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OPEC+ countries extend 10mbd first phase oil output cut to July

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OPEC+ countries extend 10mbd first phase oil output cut to July

By Michael Eboh

Members of the Organisation of Petroleum Exporting Countries (OPEC) and non-OPEC allies collectively called OPEC+, Saturday, agreed to extend the 10-million-barrels-per-day (mbd) first phase of the oil output cut by an additional one month, to July 2020.

In a statement released at the end of the online meeting, the countries also agreed that countries that subscribed to the Declaration of Cooperation (DoC) that were unable to fully conform to the cut in May and June 2020, to compensate for it by accommodating in their cut for July, August and September, in addition to their already agreed production adjustment for such months.

OPEC member countries and its allies under the OPEC+ agreement had agreed to cut supply by up to 10 million barrels per day between May and June 2020; eight (8) million barrels per day between July and December 2020 and six (6) million barrels per day from January 2021 to April 2022, respectively.

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This means that the countries would be extending the 10 million barrels per day global crude oil supply to July 2020, from June 2020, as originally agreed.

OPEC and its allies also called on other major oil producers across the world, to proportionally contribute to the stabilization of the oil market, taking into consideration the substantial effort made by the OPEC and non-OPEC Participating Countries of the DoC.

In the statement, the countries said: “The Meeting emphasized that it was vital that DoC Participants, and all major producers, remain fully committed to efforts aimed at balancing and stabilizing the market. In this regard, it was noted that global oil demand was still expected to contract by around nine million barrels per day (mb/d) for the whole of 2020.

“In view of the current fundamentals, and following the agreement reached at the 179th Meeting of the OPEC Conference, all Participating Countries: reconfirmed the existing arrangements under the April agreement.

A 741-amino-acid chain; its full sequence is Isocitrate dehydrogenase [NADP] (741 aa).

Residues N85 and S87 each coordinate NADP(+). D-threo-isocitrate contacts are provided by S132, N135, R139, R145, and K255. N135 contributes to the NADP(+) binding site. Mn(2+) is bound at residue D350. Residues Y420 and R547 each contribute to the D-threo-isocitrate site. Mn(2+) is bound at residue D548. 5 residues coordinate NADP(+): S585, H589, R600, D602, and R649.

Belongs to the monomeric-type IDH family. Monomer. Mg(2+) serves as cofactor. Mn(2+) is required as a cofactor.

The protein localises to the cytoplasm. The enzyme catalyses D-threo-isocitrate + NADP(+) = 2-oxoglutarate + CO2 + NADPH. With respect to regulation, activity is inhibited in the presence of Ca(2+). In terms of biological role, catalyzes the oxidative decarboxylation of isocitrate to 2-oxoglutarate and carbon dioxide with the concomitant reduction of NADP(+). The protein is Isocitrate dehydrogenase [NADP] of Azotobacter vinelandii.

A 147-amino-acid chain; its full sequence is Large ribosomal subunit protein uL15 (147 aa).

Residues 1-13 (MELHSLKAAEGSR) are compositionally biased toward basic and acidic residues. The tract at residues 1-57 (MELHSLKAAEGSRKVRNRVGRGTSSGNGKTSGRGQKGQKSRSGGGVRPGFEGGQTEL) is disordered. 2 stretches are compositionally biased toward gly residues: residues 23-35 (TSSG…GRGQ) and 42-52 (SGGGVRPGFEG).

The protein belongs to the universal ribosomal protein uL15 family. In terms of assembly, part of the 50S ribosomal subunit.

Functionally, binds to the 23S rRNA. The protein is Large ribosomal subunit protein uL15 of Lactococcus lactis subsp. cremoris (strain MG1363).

“Subscribed to the concept of compensation by those countries who were unable to reach full conformity (100 per cent) in May and June, with a willingness to accommodate it in July, August and September, in addition to their already agreed production adjustment for such months.

“Agreed the option of extending the first phase of the production adjustments pertaining in May and June by one further month. Recognized that the continuity of the current agreement is contingent on them fulfilling elements 1 and 2 above.

“Agreed without dissent that the full and timely implementation of the agreement remains inviolable, based on the five key elements, and endorsed the ‘Statement on the Declaration of Cooperation,’ which is annexed to this Press Release.

READ ALSO: OPEC lists conditions for crude oil market revival

“The Meeting also called upon all major oil producers to proportionally contribute to the stabilization of the oil market, taking into consideration the substantial effort made by the OPEC and non-OPEC Participating Countries of the DoC.”

In his presentation to the group, Secretary-General of OPEC, Dr. Mohammad Barkindo, said: “The very early green shoots of revival are evident; we do hope that we have turned a corner. Nevertheless, global oil demand is still expected to shrink by more than 17 million barrels per day in the second quarter of 2020, and while it is expected to ease in the second half of the year, for the whole of 2020, the contraction is still forecast to be around 9.1 mb/d.

This will bring global oil demand to 90.6mb/d; back to levels last seen before the 2014-2016 market downturn. It underscores the fact that we can not rest on our laurels. We need to maintain the laser focus on helping bring supply and demand back into balance and providing a more stable market in the coming months.

“This is not the time to stand back and admire what we have achieved thus far; we do not want to jeopardize these successes in any way. We also need to appreciate that the waters remain choppy, and as we navigate our journey, it will not be plain sailing, but we have to remain resolute. It is in the interests of us all.”

Vanguard News Nigeria

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